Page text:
Walking and physical activity in persons with advanced knee osteoarthritis: Role of pain, age, sex and BMI

  • Losina E
  • Collins J
  • Michl G
  • et al.
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Purpose: Despite the benefits of physical activity (PA) for health and quality of life, persons with knee osteoarthritis (OA) engage in relatively little walking and PA. It is generally held that knee pain is an important barrier to physical activity in patients with OA and that total knee replacement (TKR) may increase patients' physical activity by reducing pain. However, the contention that pain limits physical activity has not been formally evaluated. We sought to determine the independent impact of pain, after accounting for age, obesity, and sex, on the amount of walking and PA among persons with advanced knee OA. Methods: Participants enrolled in the SPARKS (Study of Physical Activity Rewards after Knee Surgery) Trial wore Fitbit Zip accelerometers for one week and provided demographic and anthropometric data prior to undergoing TKR. Using the minute-by-minute Fitbit data, we calculated the average daily step count of each participant. Additionally, we calculated the number of minutes of moderate PA per week using a threshold pace of 100 steps per minute, requiring bouts of at least 10 minutes as specified by CDC criteria. Pain was assessed using inverted KOOS pain score (100 is worst) and was stratified in four quartiles: low (<25), low-medium (25-40), medium (40-55) and high (>55). We built regression models and used standardized coefficients to establish the relative importance of pain, age, sex, race and BMI) in relation to the number of steps and engagement in moderate PA. Results: The sample consisted of 103 persons , 60% female, average age 66 (SD 8) years. 14% were non-White, 29% had less than a college education and 20% screened positive for depressive symptoms. The average BMI was 30 (SD 7) kg/m2 and average KOOS pain score was 41 (SD 20). Study participants walked a mean of 5,000 (SD 3,038) steps per day and spent 16 (SD 43) minutes engaging in moderate PA per week. Only 27% of subjects engaged in any moderate PA. Adjusted analyses showed that, on average, women walked fewer steps than men (4,225 vs. 6,277, p= 0.0003) and non-White study participants walked fewer steps than Whites (3,899 vs. 5,209, p=0.0897). Adjusting for pain, study participants younger than 60 years of age walked, on average, 6,236 steps per day, compared to 5,300 steps per day in those aged between 60 and 70 years of age and 3,456 steps per day in those older than 70 years of age (Figure, p=0.0131). The impact of BMI on number of steps differed among men and women (Figure, p-value for interaction 0.0385): Higher BMI was associated with fewer steps in women but not in men. The intensity of pain had a smaller impact on the number of steps per day, ranging from 5,853 steps per day for those in KOOS<25, to 4,803, 5,182 and 4,510 steps per day on average among those with KOOS pain between 25-40, 40-55 and >55 respectively (Figure, p=0.2344). In addition, age (p=0.0352) and sex (p=0.0445), but not pain (p=0.6234) or BMI (p=0.8982), were associated with doing any moderate physical activity in this sample of persons with advanced knee OA requiring TKR. Conclusions: Among persons with advanced knee OA, the number of daily steps and engagement in moderate physical activity is driven primarily by age, sex and race, with no appreciable independent effect of knee pain. These findings have critical implications for outcomes of TKR: Relieving pain may not translate into greater physical activity and walking. Thus, interventions that effectively promote walking and moderate physical activity among persons with knee OA, including those undergoing TKR, are urgently needed. Older, obese and non- White women may stand most to gain from such interventions. (Figure Presented).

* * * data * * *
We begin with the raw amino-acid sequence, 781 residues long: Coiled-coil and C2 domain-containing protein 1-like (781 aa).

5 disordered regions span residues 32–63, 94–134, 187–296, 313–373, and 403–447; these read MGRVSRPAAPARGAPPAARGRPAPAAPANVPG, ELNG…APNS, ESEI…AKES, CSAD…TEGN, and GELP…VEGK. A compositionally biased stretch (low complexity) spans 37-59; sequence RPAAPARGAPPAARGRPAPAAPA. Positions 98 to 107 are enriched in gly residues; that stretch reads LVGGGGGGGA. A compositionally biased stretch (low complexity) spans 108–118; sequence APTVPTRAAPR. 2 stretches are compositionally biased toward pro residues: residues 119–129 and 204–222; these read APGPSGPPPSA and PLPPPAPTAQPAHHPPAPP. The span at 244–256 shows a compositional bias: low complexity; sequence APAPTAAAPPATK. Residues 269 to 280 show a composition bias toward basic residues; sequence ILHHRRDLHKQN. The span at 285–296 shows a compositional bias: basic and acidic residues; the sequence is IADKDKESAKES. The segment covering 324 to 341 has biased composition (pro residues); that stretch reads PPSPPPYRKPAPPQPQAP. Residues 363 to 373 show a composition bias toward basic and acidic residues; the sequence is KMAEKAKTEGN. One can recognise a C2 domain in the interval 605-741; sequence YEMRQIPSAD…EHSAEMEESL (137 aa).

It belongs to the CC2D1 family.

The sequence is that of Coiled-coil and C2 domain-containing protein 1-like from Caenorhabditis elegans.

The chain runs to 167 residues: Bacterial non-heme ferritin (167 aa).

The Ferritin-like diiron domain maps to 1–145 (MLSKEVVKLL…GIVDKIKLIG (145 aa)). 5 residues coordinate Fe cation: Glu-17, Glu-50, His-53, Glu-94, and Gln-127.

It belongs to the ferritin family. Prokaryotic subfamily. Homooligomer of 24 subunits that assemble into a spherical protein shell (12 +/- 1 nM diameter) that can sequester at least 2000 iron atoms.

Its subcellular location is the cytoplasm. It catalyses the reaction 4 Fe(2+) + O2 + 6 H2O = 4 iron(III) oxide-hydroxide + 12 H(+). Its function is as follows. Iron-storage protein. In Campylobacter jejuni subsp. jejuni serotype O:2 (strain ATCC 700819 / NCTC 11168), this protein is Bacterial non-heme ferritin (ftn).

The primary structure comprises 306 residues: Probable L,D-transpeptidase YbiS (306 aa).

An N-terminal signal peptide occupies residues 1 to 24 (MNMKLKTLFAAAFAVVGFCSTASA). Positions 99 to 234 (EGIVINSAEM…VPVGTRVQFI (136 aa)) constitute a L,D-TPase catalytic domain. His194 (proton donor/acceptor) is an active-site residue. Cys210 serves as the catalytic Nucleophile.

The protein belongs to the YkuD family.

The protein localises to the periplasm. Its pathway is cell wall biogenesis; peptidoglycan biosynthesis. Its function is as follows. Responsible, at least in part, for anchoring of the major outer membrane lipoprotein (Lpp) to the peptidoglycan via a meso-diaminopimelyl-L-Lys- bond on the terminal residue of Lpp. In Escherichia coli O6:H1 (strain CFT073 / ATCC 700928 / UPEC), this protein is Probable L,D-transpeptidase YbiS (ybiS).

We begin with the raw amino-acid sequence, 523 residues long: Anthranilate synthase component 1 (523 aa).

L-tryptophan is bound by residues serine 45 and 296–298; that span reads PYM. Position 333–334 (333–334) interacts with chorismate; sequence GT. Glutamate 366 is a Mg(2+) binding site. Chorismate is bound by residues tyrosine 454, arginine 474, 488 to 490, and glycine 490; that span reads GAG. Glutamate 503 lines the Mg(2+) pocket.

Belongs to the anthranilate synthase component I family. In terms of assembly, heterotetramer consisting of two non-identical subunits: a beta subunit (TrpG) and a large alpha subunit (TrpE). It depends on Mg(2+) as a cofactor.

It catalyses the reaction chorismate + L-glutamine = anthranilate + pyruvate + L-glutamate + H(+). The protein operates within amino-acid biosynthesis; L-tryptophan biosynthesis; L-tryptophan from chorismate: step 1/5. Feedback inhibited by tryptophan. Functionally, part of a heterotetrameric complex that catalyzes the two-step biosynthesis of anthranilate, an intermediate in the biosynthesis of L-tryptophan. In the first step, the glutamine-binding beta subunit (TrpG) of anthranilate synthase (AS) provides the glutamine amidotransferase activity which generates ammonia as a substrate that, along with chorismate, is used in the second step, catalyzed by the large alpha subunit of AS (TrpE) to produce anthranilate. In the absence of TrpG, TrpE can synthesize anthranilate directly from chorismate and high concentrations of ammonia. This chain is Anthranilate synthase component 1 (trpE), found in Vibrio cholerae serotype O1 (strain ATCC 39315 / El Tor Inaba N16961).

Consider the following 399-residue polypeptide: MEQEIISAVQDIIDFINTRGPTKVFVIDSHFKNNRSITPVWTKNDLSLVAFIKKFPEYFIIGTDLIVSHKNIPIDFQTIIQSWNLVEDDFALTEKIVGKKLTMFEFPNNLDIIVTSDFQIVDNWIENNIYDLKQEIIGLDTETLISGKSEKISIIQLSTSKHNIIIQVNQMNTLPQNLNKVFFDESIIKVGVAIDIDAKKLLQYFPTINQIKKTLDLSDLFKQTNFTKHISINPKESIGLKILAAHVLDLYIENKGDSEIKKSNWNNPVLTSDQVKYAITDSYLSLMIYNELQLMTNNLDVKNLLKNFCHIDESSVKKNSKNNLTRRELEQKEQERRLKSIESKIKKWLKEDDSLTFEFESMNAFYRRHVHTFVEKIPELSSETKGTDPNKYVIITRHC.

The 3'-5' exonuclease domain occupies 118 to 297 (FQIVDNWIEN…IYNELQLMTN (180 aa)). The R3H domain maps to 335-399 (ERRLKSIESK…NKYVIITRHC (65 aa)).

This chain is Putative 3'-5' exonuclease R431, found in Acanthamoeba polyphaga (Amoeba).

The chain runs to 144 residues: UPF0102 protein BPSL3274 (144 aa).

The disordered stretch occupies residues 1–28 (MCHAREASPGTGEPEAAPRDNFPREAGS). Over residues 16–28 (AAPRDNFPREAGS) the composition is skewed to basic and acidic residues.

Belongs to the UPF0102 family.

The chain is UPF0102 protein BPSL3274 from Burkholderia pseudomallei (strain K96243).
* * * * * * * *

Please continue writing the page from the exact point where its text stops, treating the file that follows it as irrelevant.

Losina, E., Collins, J. E., Michl, G., Smith, S., Deshpande, B. R., Usiskin, I., … Katz, J. N. (2015). Walking and physical activity in persons with advanced knee osteoarthritis: Role of pain, age, sex and BMI. Osteoarthritis and Cartilage, 23, A186. https://doi.org/10.1016/j.joca.2015.02.963

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